Dave arrived at my house, with Andy, at 3:30am yesterday morning. We drove to Otmoor and incredibly there was another car heading down the access road from Beckley – the Baffin Boys! So two teams were starting at the same place, at exactly the same time. We greeted each other and wished them luck, but neither team really wanted to be out birding next to another team, so we kept our respective distances. Our first bird was Tawny Owl, a hooting male, at 03:48. We walked out onto Otmoor in the dark, with singing and calling birds all around us: alarm calling Redshanks, singing Sedge and Grasshopper Warblers, drumming Snipe, calling Curlews. It was atmospheric and exciting. We settled in at the first screen and let the Baffin Boys head past to the second screen. We could just about identify some of the dark shapes out on the water: Coots, Moorhens. Other birds were beginning to wake and sing – Blackbirds, Robins. Then more footsteps and in walked The Greylags! There was much amusement, with all three teams now watching the same area of reedbed on the same reserve. Great minds obviously all thought alike. They left shortly afterwards to go up to the second screen. In the true spirit of bird racing, we checked that they had not stolen any of our optics and then we concentrated on the serious business of breaking their record. One of the original rules of a bird race is that at least three members of a team of four have to see or hear a bird for it to count on the list. This creates a dilemma if one member of the team fails to hear a certain squeak. Or in our case, a certain squeal. A Water Rail squealed from deep within the reedbed, but only Andy and myself heard the call. “Don’t worry, we are bound to hear another” I reassure Dave.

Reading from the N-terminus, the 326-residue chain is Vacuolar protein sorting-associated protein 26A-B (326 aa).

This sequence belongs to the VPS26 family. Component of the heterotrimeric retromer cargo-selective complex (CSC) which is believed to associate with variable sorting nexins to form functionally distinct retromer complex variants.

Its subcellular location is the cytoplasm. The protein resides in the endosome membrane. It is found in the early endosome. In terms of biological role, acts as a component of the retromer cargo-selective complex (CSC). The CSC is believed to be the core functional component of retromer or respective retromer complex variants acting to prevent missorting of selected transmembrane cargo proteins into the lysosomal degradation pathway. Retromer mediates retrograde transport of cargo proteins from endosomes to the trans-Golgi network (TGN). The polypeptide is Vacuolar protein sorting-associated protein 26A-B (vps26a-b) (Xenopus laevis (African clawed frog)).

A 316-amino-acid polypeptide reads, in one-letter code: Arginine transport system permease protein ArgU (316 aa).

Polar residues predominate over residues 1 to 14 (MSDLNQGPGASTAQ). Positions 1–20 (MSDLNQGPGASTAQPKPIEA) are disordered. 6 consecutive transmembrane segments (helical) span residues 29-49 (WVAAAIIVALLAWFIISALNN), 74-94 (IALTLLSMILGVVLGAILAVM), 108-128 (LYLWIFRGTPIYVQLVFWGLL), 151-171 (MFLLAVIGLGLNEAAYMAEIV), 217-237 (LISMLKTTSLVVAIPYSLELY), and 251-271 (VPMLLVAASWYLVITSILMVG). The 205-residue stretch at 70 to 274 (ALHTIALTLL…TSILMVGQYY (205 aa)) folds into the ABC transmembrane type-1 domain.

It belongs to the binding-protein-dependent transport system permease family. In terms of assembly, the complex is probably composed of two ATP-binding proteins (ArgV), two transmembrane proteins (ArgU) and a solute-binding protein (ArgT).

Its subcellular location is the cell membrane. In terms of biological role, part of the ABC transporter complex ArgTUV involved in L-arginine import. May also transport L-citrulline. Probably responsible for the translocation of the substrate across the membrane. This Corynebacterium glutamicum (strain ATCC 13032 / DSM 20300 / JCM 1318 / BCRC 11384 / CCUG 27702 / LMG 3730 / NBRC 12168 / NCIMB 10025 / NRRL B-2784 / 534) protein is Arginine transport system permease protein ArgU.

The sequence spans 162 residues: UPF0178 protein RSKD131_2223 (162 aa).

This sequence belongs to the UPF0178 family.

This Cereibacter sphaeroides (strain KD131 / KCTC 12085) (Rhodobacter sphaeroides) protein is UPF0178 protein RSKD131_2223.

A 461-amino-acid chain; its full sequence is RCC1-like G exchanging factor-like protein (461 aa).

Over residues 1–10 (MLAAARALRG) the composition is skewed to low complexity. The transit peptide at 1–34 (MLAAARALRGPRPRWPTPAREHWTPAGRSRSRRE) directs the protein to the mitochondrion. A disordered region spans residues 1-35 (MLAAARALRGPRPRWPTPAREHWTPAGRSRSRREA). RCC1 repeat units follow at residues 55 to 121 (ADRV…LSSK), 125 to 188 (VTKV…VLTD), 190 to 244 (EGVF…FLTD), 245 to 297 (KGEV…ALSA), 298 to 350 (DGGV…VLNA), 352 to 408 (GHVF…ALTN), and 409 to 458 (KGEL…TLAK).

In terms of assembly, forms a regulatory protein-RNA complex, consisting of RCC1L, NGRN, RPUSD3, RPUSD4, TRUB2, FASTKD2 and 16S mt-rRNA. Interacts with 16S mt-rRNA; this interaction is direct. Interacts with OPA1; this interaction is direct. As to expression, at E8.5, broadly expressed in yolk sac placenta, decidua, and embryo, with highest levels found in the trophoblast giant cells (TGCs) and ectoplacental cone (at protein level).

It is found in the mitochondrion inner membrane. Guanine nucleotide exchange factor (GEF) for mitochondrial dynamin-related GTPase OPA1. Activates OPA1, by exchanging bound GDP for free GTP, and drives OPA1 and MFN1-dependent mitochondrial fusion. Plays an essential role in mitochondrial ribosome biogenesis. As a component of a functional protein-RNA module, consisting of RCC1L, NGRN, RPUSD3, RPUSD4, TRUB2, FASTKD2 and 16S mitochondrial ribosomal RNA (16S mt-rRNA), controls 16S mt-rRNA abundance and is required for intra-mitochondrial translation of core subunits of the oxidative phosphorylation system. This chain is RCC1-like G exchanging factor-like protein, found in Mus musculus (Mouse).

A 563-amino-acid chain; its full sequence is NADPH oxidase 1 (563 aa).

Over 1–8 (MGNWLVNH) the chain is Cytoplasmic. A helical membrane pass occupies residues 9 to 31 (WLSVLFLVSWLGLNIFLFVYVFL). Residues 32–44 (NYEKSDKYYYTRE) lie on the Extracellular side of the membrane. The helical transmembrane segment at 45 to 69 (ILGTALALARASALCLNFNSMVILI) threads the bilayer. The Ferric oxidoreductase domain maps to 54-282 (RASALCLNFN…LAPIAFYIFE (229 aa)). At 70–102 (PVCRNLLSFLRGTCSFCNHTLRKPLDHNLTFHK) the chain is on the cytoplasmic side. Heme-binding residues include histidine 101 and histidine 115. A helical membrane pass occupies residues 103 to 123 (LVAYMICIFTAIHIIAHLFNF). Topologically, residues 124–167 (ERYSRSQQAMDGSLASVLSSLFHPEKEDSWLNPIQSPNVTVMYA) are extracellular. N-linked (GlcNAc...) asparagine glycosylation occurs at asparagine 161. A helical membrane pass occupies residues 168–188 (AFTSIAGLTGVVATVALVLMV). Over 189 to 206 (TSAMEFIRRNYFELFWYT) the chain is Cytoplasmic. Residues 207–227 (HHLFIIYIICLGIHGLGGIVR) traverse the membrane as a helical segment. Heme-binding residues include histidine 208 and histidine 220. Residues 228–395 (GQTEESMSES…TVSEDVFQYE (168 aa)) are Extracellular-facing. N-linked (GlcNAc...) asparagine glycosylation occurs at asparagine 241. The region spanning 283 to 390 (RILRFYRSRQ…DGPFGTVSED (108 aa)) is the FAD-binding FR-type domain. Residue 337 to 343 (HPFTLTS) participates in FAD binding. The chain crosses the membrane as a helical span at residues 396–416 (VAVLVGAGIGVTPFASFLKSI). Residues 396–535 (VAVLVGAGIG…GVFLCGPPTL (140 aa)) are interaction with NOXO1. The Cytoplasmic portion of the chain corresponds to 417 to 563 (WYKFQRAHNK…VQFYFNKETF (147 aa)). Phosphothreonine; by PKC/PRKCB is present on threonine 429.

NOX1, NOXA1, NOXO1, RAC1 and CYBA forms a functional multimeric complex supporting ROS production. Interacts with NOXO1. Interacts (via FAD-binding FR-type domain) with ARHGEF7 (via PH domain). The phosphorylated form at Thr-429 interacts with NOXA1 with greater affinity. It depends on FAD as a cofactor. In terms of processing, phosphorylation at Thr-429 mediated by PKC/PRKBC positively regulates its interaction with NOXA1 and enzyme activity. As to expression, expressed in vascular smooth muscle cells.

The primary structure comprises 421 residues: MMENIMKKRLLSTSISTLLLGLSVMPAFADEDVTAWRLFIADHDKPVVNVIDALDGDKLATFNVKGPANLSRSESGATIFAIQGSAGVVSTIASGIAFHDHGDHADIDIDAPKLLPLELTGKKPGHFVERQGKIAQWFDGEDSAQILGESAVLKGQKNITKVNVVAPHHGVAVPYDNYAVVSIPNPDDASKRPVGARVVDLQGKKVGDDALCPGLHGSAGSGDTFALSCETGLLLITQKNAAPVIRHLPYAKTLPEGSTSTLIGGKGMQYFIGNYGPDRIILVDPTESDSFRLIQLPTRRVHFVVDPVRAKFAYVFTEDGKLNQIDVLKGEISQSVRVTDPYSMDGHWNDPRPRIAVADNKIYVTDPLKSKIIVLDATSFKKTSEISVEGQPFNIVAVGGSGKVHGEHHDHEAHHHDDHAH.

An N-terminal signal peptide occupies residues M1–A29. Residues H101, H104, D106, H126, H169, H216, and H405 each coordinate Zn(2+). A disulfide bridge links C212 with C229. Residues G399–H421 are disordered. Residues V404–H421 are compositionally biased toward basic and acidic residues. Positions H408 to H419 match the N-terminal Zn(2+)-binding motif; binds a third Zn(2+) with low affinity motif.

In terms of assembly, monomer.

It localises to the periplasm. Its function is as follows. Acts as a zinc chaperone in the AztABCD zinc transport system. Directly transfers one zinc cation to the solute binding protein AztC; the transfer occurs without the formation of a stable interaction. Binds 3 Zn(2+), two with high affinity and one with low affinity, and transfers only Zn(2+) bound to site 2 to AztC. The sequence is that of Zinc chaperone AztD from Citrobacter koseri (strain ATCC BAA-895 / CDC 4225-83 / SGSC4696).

We were picking up new species quickly and gradually at around 5am it began to get light. We knew we needed a glimpse of a Bittern or of the still wintering Hen Harrier, to add some quality birds to our growing list of common species. Finally the sun rose, flooding the reedbed with a gorgeous orange light:

At precisely the time I was taking the above picture, 2 Bitterns flew into the reedbed, seen by The Greylags but unseen by us. Marsh Harriers began hunting, an Oystercatcher flew over our screen. After two hours at reedbed, we decided to check out the rest of the reserve. Although the day was only just beginning, we felt we were behind. We had not seen either Bittern or Hen Harrier. This feeling would remain with us for the rest of the day. We hit 50 species at 06:30, without actually seeing anything of note. Recording the next 50 species would take another 14.5 hours. Welcome to Oxfordshire!